a second set of electrodes at least a first segment of which is arranged in a quadrupole orientation about the first central axis so as to define a second portion of the first pathway, wherein said first segment of the second set of electrodes extends axially along said first central axis from a proximal end to a distal outlet end, the proximal end of the second set of electrodes being spaced apart from the distal end of the first set of electrodes such that a transverse pathway extends between the proximal end of the second set of electrodes and the distal end of the first set of electrodes, said transverse pathway extending from a first axial end to a second axial end along a second central axis substantially orthogonal to the first central axis and intersecting with the first pathway at an intersection region, wherein said transverse pathway defines said interaction region,
wherein receiving precursor ions in the ion processing device further comprises trapping said precursor ions within said second portion of the first pathway, and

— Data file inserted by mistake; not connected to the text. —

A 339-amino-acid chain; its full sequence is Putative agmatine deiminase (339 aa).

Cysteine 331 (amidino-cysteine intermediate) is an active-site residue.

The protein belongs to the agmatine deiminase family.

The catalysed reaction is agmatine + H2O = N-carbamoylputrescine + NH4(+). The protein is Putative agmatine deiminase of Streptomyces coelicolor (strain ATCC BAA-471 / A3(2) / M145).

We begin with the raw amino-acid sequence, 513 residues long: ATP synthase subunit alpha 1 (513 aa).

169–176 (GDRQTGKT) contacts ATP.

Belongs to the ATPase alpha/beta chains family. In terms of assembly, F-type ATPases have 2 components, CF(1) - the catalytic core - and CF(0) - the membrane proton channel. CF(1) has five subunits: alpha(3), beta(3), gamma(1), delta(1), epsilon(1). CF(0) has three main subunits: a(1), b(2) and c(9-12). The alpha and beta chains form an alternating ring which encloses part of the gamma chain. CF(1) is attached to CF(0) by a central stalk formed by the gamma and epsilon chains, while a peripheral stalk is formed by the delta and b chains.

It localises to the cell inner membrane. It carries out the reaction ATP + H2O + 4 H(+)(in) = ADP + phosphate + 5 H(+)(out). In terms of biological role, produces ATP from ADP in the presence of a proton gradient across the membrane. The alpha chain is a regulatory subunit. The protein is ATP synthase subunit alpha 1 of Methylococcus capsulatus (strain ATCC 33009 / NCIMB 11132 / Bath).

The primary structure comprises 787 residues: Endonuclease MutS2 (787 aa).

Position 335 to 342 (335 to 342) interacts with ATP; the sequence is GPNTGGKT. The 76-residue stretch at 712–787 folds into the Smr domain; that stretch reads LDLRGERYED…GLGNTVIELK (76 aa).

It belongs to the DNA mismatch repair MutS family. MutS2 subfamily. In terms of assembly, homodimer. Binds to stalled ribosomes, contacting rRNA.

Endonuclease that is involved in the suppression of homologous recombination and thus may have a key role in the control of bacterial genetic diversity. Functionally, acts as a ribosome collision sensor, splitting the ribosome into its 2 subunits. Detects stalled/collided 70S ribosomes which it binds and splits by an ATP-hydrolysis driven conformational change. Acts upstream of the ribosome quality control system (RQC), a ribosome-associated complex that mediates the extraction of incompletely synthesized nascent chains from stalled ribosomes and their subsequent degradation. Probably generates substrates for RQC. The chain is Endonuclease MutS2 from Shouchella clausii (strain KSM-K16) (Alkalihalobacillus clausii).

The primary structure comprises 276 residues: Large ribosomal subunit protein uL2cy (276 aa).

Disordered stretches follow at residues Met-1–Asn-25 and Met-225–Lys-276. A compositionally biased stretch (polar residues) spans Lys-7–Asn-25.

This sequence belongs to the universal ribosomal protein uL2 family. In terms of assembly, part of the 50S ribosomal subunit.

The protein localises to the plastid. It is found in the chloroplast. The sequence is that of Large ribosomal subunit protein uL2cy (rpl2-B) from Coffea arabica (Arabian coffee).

wherein introducing electrons into the interaction region of said ion processing device comprises transmitting said electrons along said transverse pathway toward said intersection region.

16. The method of claim 15, further comprising applying an auxiliary AC signal to the second set of electrodes so as to selectively drive precursor ions trapped within the second portion of the first pathway into the interaction region as electrons are being introduced therein, wherein the product ions are trapped in the second portion of the first pathway upon formation of the product ions.

17. The method of claim 15, further comprising trapping said reagent ions in said first portion of the first pathway while interacting said precursor ions with the electrons in the interaction region of the ion processing device.